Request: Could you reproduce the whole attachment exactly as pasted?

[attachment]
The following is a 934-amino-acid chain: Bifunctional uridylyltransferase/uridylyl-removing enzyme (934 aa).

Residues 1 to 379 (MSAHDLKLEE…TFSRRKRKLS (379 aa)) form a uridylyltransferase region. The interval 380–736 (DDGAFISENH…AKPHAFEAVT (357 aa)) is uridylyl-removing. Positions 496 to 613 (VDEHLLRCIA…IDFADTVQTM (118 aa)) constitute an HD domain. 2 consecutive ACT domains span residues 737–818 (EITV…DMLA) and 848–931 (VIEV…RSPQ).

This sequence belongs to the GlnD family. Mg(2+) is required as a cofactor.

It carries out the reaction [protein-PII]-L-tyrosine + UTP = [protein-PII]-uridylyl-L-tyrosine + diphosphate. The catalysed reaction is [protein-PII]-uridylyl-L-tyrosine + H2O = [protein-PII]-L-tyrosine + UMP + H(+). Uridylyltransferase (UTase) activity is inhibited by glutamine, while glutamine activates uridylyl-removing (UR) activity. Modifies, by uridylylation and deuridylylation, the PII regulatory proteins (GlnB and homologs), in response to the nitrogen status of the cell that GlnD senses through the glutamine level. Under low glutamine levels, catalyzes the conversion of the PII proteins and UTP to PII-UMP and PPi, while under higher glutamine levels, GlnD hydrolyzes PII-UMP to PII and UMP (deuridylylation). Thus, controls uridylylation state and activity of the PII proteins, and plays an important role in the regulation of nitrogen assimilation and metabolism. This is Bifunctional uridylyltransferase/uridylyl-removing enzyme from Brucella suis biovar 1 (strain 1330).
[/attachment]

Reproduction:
The following is a 934-amino-acid chain: Bifunctional uridylyltransferase/uridylyl-removing enzyme (934 aa).

Residues 1 to 379 (MSAHDLKLEE…TFSRRKRKLS (379 aa)) form a uridylyltransferase region. The interval 380–736 (DDGAFISENH…AKPHAFEAVT (357 aa)) is uridylyl-removing. Positions 496 to 613 (VDEHLLRCIA…IDFADTVQTM (118 aa)) constitute an HD domain. 2 consecutive ACT domains span residues 737–818 (EITV…DMLA) and 848–931 (VIEV…RSPQ).

This sequence belongs to the GlnD family. Mg(2+) is required as a cofactor.

It carries out the reaction [protein-PII]-L-tyrosine + UTP = [protein-PII]-uridylyl-L-tyrosine + diphosphate. The catalysed reaction is [protein-PII]-uridylyl-L-tyrosine + H2O = [protein-PII]-L-tyrosine + UMP + H(+). Uridylyltransferase (UTase) activity is inhibited by glutamine, while glutamine activates uridylyl-removing (UR) activity. Modifies, by uridylylation and deuridylylation, the PII regulatory proteins (GlnB and homologs), in response to the nitrogen status of the cell that GlnD senses through the glutamine level. Under low glutamine levels, catalyzes the conversion of the PII proteins and UTP to PII-UMP and PPi, while under higher glutamine levels, GlnD hydrolyzes PII-UMP to PII and UMP (deuridylylation). Thus, controls uridylylation state and activity of the PII proteins, and plays an important role in the regulation of nitrogen assimilation and metabolism. This is Bifunctional uridylyltransferase/uridylyl-removing enzyme from Brucella suis biovar 1 (strain 1330).